Printer Friendly

GOV. CASEY OUTLINES HEALTH CARE PLAN FOR UNINSURED CHILDREN

 GOV. CASEY OUTLINES HEALTH CARE PLAN FOR UNINSURED CHILDREN
 HARRISBURG, Pa., March 25 /PRNewswire/ -- Gov. Robert P. Casey today unveiled legislation designed to provide affordable health care coverage for uninsured children under the age of 6 in low and moderate income families.
 "We must act now to provide accessible and affordable health care to our uninsured children," Casey said after touring the children's center at Polyclinic Medical Center here. "For many of those children, even though both parents work, going to the doctor has been a luxury saved only for the most serious illness, and that's simply unacceptable.
 "We need to give those kids the chance to have a healthy start in life."
 The legislation, known as the Uninsured Children's Health Care Act, would offer voluntary health coverage for 107,000 Pennsylvania children whose families are not eligible for Medicaid and are unable to afford individual coverage or cannot obtain coverage through an employer- sponsored plan.
 State Rep. Allen Kukovich (D-Westmoreland), a leader in examining children's health care issues, will be the prime sponsor of the legislation in the House. State Sen. Allyson Schwartz (D-Philadelphia), also an advocate of children's issues, will sponsor the legislation in the Senate.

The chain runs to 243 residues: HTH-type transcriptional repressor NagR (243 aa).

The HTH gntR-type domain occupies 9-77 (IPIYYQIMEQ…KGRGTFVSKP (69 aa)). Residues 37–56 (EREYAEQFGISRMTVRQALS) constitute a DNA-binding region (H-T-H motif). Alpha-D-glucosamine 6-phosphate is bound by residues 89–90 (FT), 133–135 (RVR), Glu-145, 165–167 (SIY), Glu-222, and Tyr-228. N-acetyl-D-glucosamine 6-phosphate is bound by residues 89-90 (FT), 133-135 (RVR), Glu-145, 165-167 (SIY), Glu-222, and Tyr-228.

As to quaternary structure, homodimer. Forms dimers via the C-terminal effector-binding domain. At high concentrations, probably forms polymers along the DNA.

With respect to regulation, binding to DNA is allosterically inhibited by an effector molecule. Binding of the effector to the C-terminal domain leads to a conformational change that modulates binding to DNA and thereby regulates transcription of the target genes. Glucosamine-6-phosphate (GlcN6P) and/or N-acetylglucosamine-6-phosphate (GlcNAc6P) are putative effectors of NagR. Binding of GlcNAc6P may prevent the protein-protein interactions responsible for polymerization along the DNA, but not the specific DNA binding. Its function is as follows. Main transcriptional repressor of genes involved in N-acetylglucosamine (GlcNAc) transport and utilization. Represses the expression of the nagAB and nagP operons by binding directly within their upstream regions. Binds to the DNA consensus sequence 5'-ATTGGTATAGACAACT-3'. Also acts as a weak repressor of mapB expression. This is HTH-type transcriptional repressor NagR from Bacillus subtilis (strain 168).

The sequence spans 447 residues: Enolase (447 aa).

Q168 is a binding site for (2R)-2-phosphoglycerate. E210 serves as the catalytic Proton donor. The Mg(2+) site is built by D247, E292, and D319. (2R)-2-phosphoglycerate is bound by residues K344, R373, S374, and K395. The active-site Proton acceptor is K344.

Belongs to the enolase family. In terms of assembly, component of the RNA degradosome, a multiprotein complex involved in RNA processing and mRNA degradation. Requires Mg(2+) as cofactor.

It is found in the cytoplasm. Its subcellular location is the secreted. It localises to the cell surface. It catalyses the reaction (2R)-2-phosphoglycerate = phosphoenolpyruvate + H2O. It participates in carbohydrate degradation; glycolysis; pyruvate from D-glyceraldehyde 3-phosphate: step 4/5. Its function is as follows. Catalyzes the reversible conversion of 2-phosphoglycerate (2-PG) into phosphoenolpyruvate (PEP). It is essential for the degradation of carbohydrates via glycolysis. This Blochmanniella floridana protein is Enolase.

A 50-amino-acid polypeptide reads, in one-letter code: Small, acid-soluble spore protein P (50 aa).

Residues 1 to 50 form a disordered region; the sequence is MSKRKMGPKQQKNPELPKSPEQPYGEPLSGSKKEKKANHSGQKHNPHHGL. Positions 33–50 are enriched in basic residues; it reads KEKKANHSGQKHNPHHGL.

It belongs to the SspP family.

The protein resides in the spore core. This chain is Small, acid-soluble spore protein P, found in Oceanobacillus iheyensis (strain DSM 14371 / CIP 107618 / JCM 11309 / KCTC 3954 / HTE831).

"This legislation will help us focus our efforts on preventing illnesses instead of spending so much of our resources treating them," Casey said. "Checkups and routine tests are the best insurance policies we can have against chronic and killer diseases."
 The comprehensive program would provide coverage for doctor visits, emergency accident and medical care, immunizations, prescription drugs, dental and vision care and up to 90 days of hospitalization for young children from families with annual incomes of up to 300 percent of the federal poverty level, or $40,200 for a family of four.
 The governor proposed that the program be available starting in January 1993.
 Families would pay premiums based on a sliding fee scale. For example, the annual cost per child to a family of four earning $24,790 would be $93; a family of four earning $33,500 would pay an annual premium of $232.50 per child.